The first game I ever played in as a young aficionado of basketball came in a 44-2 CYO loss to St. Catherine's of Somerville, Mass. Jay Mahoney's long-distance banker saved the mighty orange and black of St. Peter's from the shutout. In a related note, the team I cheered for, the Boston Celtics, was also terrible, the dawn of the Larry Bird era not yet at hand.
For Celtics, the end is near
I don't remember any other particular basket from those days, but the emotional memory of a lone, face-saving hoop by Jay hangs in there. Losing stinks that badly. And it's bad when the team you back reeks.
Jump ahead a generation. Losing still stinks. And Boston Celtics coach Doc Rivers, canned 10 losses into the Orlando Magic's 19-game losing streak in 2003, has presided over plenty of defeats, 18 straight games now.
But at least it's ending. And no, it doesn't look like Rivers is getting his walking papers again.
Instead, a big "W" sits around the corner. There are few certainties in life, like long-distance Mahoney prayers, but I believe this is a sure thing: The streak will come to an end Wednesday when Milwaukee comes into Boston. It is imperative that the win comes now, since an approaching road trip has the potential to put the Celtics in the history books with a 24th straight loss. This would be a record for consecutive losses in a single season.
Motivation is one reason. The Celtics would like to stop being the subject of public ridicule. And Milwaukee, without its version of Paul Pierce, Michael Redd, is slouching around in a manner not quite as pathetic as Boston, but in the neighborhood (19-32). And the Bucks will be coming off a Tuesday night home game against Dallas.
So, while it's important to pile up the Boston "Ls" for primo draft position, it seems like doing something any normal fan should do, which is rooting for a win, is in order here. Don't want to scare Greg Oden or Kevin Durant out of the draft with record-setting awfulness, after all.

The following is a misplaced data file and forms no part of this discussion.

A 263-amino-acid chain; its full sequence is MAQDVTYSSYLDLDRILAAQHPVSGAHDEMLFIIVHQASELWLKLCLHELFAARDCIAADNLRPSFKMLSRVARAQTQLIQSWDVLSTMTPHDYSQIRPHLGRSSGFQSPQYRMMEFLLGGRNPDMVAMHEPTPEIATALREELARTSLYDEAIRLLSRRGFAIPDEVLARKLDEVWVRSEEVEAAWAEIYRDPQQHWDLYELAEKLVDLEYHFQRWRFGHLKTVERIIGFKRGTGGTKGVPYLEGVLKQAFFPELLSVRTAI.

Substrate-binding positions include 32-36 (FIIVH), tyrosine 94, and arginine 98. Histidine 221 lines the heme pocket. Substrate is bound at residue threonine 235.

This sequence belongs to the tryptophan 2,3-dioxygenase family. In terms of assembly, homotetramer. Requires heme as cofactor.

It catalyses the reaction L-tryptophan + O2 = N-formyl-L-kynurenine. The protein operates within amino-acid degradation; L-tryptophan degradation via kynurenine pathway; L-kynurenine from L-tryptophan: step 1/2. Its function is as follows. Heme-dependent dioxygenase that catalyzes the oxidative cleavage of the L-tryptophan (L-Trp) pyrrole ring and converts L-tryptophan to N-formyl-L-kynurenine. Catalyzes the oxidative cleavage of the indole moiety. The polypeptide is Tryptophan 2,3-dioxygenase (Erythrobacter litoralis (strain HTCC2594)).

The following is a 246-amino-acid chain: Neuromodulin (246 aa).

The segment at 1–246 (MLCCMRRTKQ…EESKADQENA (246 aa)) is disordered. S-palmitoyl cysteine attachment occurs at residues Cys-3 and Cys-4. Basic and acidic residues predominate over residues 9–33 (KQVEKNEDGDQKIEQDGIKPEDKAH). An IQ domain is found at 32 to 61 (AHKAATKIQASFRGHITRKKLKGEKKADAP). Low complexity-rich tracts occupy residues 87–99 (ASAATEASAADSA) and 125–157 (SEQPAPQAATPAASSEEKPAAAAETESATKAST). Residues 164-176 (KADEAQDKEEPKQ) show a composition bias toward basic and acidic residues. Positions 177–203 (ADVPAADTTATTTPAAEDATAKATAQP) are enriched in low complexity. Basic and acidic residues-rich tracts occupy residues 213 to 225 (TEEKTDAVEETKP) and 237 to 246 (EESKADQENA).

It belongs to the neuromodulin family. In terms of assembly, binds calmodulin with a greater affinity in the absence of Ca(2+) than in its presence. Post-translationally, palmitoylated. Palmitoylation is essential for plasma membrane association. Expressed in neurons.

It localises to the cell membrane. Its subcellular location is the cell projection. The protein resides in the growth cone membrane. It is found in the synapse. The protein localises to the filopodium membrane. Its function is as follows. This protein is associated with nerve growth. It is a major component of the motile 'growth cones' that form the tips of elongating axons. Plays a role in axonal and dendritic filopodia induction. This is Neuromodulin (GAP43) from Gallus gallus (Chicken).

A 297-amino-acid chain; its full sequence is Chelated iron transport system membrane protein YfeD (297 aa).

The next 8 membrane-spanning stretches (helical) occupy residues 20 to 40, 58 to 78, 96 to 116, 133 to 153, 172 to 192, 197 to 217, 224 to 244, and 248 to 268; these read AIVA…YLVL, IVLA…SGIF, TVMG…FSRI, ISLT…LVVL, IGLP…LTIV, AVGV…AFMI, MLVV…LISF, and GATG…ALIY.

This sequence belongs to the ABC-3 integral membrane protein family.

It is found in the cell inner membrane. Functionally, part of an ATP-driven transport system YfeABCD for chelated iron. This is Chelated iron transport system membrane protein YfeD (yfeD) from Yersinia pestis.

Losing is becoming a way of life. On Sunday, they lost 109-107 when, fittingly enough, they were sunk by Timberwolves guard Ricky Davis. The ex-Celtic stood like he was hailing a cab after hitting the winning shot.
Pierce looked good against the Wolves. In his second game back from a lengthy stint on the inactive list, he had 29 points in 32 minutes. Although his rise and endurance might need work, he reminded us why Boston is not completely terrible when he is on the court.
If Pierce keeps this up, the Celtics (12 wins) could pass Memphis (13), and the Sixers (17 wins) in the race for worst record. This would diminish ping-pong ball odds of getting the green mitts on the No. 1 or No. 2 pick in the draft, which should be Oden or Durant.
Pierce missed 24 games with a stress reaction in his left foot and an infection in his left elbow before returning Friday in a loss to the Nets. Because the Celtics' luck is so poor, his run of bad health is surely over and then the wins just might start to pile up. Two in a row is possible. But in order to end the losing ways for the long haul, the Celtics need to lose more.
If you dislike losing, then you need more losing. Very confusing.
The end against the Timberwolves was painful. Take this priceless sequence.
With 17.4 seconds left, the score tied at 105, Delonte West starts a halfcourt set. He feeds Pierce, who is half-heartedly doubled at the top of the key. He passes back to West, who penetrates into the lane, appears to have a clear shot, but looks for Brian Scalabrine open on the wing. Only West didn't see the 49-foot long arms of Kevin Garnett. Shot-clock violation.
Then with 3.6 seconds left, going for the win, the Timberwolves set up their inbounds play. Marko Jaric inbounded to Randy Foye, who drove the lane. Pierce tried to help, then Foye kicked it out to Davis, and that was that.